Gone to Earth


‘We are all as full of echoes as a rocky wood - echoes of the past, reflex echoes of the future, and echoes of the soil - these last reverberating through our filmiest dreams, like the sound of thunder in a blossoming orchard.’
(Mary Webb, Gone to Earth)

It feels strange to write without a deadline or word count, or even a vague structure scribbled out while I type. I’ve become so used to writing for ‘commercial’ purposes - magazine features have become my bread-and-butter income, and I’m lucky - to work from home, write about subjects I’m interested in, drink coffee and send off invoices with that smug flourish of self-employment. I like writing for a career, but I’ve realised I no longer make time to write for myself. This is a movement towards a different kind of writing that I haven’t embraced in a long time.

This year was intense, and I’m starting to regain my balance. I am married now - something both Dave and I didn’t think would make as much difference to our lives as it has. We planned the party and assumed life would go on as before, but now there is a deep contentment and comfort, deeper than I predicted. It’s grounded me, and I look around at our home together - a little 1960s bungalow, two dogs, a garden - and I can feel myself retreating. Not retreating from life, but moving away from consumerism, materialism, apathy, greed. My home has become my sanctuary, and I have gone to earth.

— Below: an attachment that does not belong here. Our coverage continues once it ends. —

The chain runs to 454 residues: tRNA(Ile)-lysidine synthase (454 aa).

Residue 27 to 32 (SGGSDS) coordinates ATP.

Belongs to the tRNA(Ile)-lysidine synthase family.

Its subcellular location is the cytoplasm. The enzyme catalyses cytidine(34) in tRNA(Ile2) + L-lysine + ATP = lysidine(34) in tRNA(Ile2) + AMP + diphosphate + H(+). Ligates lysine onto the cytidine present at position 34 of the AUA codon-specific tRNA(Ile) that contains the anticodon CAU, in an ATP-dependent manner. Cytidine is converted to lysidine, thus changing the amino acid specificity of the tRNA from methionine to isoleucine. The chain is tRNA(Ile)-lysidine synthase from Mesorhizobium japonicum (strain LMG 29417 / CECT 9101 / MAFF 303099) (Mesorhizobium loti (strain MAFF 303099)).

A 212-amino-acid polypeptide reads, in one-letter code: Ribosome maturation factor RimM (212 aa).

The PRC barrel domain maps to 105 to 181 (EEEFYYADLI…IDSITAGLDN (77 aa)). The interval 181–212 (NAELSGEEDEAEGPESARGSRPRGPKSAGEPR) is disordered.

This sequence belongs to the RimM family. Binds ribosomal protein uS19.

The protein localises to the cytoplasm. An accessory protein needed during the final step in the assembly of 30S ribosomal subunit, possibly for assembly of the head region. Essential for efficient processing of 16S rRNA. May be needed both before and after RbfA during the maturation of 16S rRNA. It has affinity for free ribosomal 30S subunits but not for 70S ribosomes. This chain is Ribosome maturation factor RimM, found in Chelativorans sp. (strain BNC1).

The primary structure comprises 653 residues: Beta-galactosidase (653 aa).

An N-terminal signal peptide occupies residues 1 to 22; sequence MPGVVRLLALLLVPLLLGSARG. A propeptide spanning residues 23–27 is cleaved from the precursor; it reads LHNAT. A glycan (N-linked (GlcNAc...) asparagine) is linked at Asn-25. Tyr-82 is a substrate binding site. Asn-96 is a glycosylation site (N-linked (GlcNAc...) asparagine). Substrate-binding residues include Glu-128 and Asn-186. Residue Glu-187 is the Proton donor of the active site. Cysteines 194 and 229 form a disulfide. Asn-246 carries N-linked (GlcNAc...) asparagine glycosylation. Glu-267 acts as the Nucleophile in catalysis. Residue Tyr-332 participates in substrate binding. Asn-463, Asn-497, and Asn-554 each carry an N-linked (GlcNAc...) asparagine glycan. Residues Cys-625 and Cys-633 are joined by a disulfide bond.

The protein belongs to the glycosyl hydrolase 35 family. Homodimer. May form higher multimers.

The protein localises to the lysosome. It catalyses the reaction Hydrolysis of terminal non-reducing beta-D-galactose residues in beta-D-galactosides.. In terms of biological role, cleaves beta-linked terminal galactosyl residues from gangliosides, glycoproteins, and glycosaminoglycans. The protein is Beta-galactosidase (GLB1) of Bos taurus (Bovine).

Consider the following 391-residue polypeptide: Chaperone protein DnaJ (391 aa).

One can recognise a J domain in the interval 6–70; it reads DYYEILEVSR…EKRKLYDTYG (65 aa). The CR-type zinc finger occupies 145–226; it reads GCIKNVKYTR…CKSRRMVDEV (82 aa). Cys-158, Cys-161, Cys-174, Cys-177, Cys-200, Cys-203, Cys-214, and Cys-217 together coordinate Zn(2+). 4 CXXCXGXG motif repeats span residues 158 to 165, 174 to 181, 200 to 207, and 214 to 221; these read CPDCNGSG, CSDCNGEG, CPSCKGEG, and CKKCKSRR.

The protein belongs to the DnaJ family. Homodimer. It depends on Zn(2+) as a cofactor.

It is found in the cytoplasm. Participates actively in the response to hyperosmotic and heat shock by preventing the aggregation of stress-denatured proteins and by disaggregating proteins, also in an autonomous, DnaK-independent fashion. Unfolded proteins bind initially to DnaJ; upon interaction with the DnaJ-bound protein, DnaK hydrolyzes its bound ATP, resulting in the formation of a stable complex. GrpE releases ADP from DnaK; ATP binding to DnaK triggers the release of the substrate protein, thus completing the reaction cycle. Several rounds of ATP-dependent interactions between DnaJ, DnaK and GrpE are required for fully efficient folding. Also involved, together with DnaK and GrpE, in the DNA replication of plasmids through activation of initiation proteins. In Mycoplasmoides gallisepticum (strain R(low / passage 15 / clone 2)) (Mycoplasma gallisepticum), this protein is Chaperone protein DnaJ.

We are not sheep. The earth is burning because we are consumed by apathy - the ability to shrug off the guilt owed to our species, and choosing instead to leave it at someone else’s door - the government, big business, developing countries. It’s everyone’s fault but ours - except it isn’t. I am not a sheep, and I refuse to conjure any more excuses for living unsustainably. Climate change will be as damaging and terrifying as a nuclear war - it creeps closer, day by day, and nobody cares. Except they do. I found myself harbouring a growing dislike for humanity through my early twenties, but now I hear people talk about eco-anxiety and I realise people care, and it has made me love my species again.

So here are my thoughts, with no genre or purpose - just small essays, vignettes, ideas without labels or edits. I find myself retreating and reflecting, re-examining my relationship with the earth and finding a new way to live - towards freedom, compassion and compromise. This space is for my thoughts - a tide of words and feelings, ebbing back and forth across the estuary of my adult life - empowered and culpable.

Wild words without boundaries, for an audience that can come and go as it pleases.

Tiffany FrancisComment